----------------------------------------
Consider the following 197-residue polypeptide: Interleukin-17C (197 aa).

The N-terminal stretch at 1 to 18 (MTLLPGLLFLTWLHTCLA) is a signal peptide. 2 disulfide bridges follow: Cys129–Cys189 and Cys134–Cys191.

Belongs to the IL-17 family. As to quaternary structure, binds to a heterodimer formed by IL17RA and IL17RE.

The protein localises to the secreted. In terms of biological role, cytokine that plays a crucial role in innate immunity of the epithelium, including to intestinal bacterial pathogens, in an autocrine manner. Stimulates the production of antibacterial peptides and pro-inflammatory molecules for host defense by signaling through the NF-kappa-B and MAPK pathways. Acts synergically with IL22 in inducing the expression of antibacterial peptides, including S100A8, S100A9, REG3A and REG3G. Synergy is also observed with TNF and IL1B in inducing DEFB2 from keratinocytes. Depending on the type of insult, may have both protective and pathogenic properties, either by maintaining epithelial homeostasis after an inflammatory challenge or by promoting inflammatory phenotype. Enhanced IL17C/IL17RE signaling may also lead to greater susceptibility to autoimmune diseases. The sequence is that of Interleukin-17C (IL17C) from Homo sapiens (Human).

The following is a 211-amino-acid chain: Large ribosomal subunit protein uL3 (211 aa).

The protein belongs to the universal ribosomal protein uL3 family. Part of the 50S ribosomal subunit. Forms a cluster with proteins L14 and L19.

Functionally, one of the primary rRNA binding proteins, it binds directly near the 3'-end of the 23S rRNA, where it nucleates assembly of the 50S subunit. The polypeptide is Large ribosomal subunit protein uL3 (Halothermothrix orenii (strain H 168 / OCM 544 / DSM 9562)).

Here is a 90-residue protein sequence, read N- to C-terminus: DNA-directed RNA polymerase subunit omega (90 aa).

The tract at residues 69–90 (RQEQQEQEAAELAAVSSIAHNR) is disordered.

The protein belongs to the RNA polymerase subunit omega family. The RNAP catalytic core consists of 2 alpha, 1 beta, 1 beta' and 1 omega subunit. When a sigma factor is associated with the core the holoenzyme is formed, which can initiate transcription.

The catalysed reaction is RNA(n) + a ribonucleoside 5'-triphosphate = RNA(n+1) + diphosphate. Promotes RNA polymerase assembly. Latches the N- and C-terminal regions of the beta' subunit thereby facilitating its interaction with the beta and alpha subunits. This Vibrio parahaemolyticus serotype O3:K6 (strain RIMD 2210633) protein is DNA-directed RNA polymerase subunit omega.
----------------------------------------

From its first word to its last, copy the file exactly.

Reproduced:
Consider the following 197-residue polypeptide: Interleukin-17C (197 aa).

The N-terminal stretch at 1 to 18 (MTLLPGLLFLTWLHTCLA) is a signal peptide. 2 disulfide bridges follow: Cys129–Cys189 and Cys134–Cys191.

Belongs to the IL-17 family. As to quaternary structure, binds to a heterodimer formed by IL17RA and IL17RE.

The protein localises to the secreted. In terms of biological role, cytokine that plays a crucial role in innate immunity of the epithelium, including to intestinal bacterial pathogens, in an autocrine manner. Stimulates the production of antibacterial peptides and pro-inflammatory molecules for host defense by signaling through the NF-kappa-B and MAPK pathways. Acts synergically with IL22 in inducing the expression of antibacterial peptides, including S100A8, S100A9, REG3A and REG3G. Synergy is also observed with TNF and IL1B in inducing DEFB2 from keratinocytes. Depending on the type of insult, may have both protective and pathogenic properties, either by maintaining epithelial homeostasis after an inflammatory challenge or by promoting inflammatory phenotype. Enhanced IL17C/IL17RE signaling may also lead to greater susceptibility to autoimmune diseases. The sequence is that of Interleukin-17C (IL17C) from Homo sapiens (Human).

The following is a 211-amino-acid chain: Large ribosomal subunit protein uL3 (211 aa).

The protein belongs to the universal ribosomal protein uL3 family. Part of the 50S ribosomal subunit. Forms a cluster with proteins L14 and L19.

Functionally, one of the primary rRNA binding proteins, it binds directly near the 3'-end of the 23S rRNA, where it nucleates assembly of the 50S subunit. The polypeptide is Large ribosomal subunit protein uL3 (Halothermothrix orenii (strain H 168 / OCM 544 / DSM 9562)).

Here is a 90-residue protein sequence, read N- to C-terminus: DNA-directed RNA polymerase subunit omega (90 aa).

The tract at residues 69–90 (RQEQQEQEAAELAAVSSIAHNR) is disordered.

The protein belongs to the RNA polymerase subunit omega family. The RNAP catalytic core consists of 2 alpha, 1 beta, 1 beta' and 1 omega subunit. When a sigma factor is associated with the core the holoenzyme is formed, which can initiate transcription.

The catalysed reaction is RNA(n) + a ribonucleoside 5'-triphosphate = RNA(n+1) + diphosphate. Promotes RNA polymerase assembly. Latches the N- and C-terminal regions of the beta' subunit thereby facilitating its interaction with the beta and alpha subunits. This Vibrio parahaemolyticus serotype O3:K6 (strain RIMD 2210633) protein is DNA-directed RNA polymerase subunit omega.